The beliefs themselves, and that an individual should have religious belief, is not caused by personality factors. However, the manifestation of belief, the subjective experience of faith and the particular regime of practice is very much influenced by the personality. Martinez, a Spanish psychiatrist, has elaborated on this, using Jungian personality typology, for prayer 26. ‘One of the most beautiful things we find in God’s creation is variety. The main
reason for understanding the way we are, our temperament and personality, is not to make us feel better but to make real improvements in our relationships, both with God and with our brothers and sisters.’
It would be worth devoting a whole conference to personality and its disorders. These six questions could profitably be discussed:
24 Jackson LE & Coursey RD (1988) The relationship of God control and internal locus of control to intrinsic religious motivation, coping and purpose in life. Journal for the Scientific Study of Religion 27, 399-410.
25 Mayer-Gross W, Slater E & Roth M (1954, 1960 & 1969) Clinical Psychiatry. 1st, 2nd and 3rd Editions. London: Baillière, Tindall & Cassell.
26 Martinez P (2001) Prayer Life: How Your Personality Affects the Way You Pray, pages 3- 30, Milton Keynes: Spring Harvest Publishing.
1. Why do some people find spiritual life and the whole of life, so difficult whilst others appear to cruise through, finding everything easy?
2. Is not the distribution of personality, and other innate endowments, unfair?
3. Definitions of personality include such words as persistent, longstanding. How can we have a model for personality that allows for change?
4. If what we do is determined by our constitution, an innate tendency, why do we hold people responsible for antisocial behaviour?
5. How should we classify persistent moral badness – is it a psychiatric condition?
6. Is there an essential discontinuity between those with personality disorder and those with ‘normal personality’?
Unfortunately, this intriguing subject has to be abandoned. Individual personality, abnormality of personality and personality disorder are clearly relevant for spiritual experience but the relationship is complex. It is helpful to be aware of personality characteristics for religious believers and those they come into contact with. It will affect many aspects of their religious belief and practice. It would be a nonsense, however, to stand this important statement on its head and claim that religious belief is ‘nothing but’ the expression of a disordered personality.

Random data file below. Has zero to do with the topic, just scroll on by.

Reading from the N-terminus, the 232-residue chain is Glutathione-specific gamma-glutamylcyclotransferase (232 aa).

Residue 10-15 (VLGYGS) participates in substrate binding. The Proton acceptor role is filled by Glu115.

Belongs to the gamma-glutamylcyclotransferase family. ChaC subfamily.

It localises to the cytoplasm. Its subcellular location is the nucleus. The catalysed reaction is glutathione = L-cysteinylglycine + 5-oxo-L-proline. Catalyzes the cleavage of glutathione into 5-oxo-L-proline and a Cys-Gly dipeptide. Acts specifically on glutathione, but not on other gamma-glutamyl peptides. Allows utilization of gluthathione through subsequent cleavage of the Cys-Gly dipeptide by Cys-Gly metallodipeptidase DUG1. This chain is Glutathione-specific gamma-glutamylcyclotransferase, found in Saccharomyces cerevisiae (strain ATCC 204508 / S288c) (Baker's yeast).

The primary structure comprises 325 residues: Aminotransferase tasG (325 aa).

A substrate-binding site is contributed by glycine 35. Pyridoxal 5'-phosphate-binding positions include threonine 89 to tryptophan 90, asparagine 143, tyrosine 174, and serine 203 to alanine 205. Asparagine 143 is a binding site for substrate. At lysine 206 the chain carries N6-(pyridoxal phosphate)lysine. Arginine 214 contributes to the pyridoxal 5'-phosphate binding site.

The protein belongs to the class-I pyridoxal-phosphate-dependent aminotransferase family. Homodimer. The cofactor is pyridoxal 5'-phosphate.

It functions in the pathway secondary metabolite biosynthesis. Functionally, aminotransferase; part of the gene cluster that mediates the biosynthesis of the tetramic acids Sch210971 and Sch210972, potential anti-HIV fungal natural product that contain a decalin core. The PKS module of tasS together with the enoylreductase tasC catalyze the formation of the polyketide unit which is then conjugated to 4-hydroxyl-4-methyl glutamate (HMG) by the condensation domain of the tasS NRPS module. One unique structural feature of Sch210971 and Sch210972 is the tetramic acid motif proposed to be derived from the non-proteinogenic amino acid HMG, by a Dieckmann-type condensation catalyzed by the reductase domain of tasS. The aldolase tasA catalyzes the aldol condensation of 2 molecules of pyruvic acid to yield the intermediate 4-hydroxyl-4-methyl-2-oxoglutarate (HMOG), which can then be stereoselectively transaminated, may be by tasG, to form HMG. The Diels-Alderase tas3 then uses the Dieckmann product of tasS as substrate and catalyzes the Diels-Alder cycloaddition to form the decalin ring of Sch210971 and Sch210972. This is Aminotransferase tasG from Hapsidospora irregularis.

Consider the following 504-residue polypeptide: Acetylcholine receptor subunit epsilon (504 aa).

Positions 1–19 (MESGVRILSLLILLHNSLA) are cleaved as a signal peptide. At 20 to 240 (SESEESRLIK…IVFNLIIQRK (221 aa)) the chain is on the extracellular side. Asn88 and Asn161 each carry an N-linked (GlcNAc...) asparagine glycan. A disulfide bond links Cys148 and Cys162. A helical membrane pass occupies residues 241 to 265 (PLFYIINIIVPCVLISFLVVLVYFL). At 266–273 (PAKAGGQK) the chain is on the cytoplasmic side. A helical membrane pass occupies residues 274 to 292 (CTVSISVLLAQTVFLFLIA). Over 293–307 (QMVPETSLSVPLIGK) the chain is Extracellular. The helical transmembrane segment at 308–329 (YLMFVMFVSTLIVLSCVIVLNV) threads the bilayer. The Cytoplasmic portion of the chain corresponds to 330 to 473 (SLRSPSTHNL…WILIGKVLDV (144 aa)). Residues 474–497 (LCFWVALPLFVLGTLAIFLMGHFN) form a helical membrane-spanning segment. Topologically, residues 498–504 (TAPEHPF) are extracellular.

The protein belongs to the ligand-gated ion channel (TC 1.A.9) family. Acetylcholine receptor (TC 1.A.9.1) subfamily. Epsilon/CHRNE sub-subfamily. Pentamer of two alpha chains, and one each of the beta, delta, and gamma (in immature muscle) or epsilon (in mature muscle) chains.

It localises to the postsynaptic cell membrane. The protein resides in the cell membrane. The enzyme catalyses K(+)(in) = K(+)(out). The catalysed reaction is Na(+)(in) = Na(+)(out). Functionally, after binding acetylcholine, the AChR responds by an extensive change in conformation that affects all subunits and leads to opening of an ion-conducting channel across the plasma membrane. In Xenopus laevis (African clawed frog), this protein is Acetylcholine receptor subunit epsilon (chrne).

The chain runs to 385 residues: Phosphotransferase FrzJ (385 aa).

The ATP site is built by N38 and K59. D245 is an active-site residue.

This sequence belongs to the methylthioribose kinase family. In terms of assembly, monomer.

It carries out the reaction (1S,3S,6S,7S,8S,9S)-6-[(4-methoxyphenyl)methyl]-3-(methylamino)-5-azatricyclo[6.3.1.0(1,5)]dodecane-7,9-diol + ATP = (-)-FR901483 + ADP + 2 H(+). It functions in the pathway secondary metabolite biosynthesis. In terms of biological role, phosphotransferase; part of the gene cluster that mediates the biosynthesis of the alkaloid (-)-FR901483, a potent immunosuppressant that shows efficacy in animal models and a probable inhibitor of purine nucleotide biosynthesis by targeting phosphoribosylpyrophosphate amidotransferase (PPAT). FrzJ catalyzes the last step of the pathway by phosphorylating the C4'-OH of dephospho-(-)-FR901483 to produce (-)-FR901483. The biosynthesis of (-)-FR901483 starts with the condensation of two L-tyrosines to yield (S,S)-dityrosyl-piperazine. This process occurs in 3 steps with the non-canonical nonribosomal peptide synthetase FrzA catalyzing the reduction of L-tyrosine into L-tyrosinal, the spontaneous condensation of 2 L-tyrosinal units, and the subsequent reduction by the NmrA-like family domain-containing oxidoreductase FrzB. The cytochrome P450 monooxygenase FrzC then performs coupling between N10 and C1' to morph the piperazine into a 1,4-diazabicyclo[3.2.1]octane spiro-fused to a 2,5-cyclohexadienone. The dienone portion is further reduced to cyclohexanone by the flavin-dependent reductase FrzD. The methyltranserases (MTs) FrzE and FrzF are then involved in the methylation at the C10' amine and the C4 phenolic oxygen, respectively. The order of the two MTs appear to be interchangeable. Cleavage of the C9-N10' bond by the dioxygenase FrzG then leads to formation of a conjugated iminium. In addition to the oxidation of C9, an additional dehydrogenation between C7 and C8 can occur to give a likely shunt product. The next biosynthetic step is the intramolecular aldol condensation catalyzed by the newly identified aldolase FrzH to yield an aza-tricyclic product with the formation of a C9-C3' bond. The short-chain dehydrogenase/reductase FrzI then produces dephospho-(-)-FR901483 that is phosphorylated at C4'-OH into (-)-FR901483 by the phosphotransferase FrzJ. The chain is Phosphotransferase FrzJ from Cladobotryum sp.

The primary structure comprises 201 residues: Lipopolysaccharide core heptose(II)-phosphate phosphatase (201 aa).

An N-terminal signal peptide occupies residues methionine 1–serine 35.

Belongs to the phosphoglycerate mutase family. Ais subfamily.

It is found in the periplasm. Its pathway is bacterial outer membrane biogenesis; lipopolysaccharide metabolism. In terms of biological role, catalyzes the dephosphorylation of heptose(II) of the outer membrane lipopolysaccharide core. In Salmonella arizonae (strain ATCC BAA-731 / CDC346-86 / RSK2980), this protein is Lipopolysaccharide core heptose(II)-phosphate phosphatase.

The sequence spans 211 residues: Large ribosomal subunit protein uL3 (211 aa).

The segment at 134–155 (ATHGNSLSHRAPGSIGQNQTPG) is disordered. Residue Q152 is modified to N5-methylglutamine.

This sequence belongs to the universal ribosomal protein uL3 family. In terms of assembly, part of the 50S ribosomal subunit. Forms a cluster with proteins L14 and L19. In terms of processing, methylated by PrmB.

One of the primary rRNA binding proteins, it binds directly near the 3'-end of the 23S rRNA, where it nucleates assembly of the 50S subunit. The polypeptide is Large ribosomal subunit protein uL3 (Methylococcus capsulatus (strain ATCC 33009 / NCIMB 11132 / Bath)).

We have considered whether faith is a psychiatric symptom or evidence of disturbed personality and concluded that it is not. In fact, the epidemiological evidence is that there is an association between religious belief and practice and good or better mental health. The massive Handbook of Religion and Health, by Koenig et al., surveys 1200 studies and 400 reviews and concludes: ‘In the majority of studies, religious involvement is correlated with well-being, happiness and life satisfaction; hope and optimism; purpose and meaning in life; higher self-esteem; better adaptation to bereavement; greater social support and less loneliness; lower rates of depression and faster recovery from depression; lower rates of suicide and fewer positive attitudes towards suicide; less anxiety; less psychosis and
fewer psychotic tendencies; lower rates of alcohol and drug use and abuse; less delinquency and criminal activity; greater marital stability and satisfaction 27.
What is faith phenomenologically?
I have here set myself a question I cannot possibly answer! Faith is not psychopathological; there is no evidence of mental illness affecting all believers. What is the nature of the subjective experience? Obviously, it is very different for different people at different times. I am going to look at this with the tunnel vision of the psychiatrist and the blinkers of the descriptive psychopathologist. I shall not consider at all the rich vein of mystical, artistic and theological writing on the subject. We will, very prosaically, only consider cognitive, affective and volitional aspects. The word belief is, of course, cognitive. The religious cognitions of many believers
27 Koenig HG, McCullough ME & Larson DB (2001) Handbook of Religion and Health. Oxford University Press.
have often been summarized in creedal statements: ‘I believe in God…’ This is fine for establishing uniformity, but, in practice, each person will interpret the unadorned words in their own individual way. They will also, without thinking further, associate the solely cognitive side with affective and volitional aspects: ‘My belief in God gives me a feeling of belonging’; ‘Belief in God affects what I do, it gives me a code of behaviour’.
Each aspect has implications for self experience and relationships. Saying to myself, inside my mind, the phrase ‘I believe in God’ establishes and defines what I know about myself in terms of the five formal characteristics of self according to Jaspers 28 and Scharfetter 29: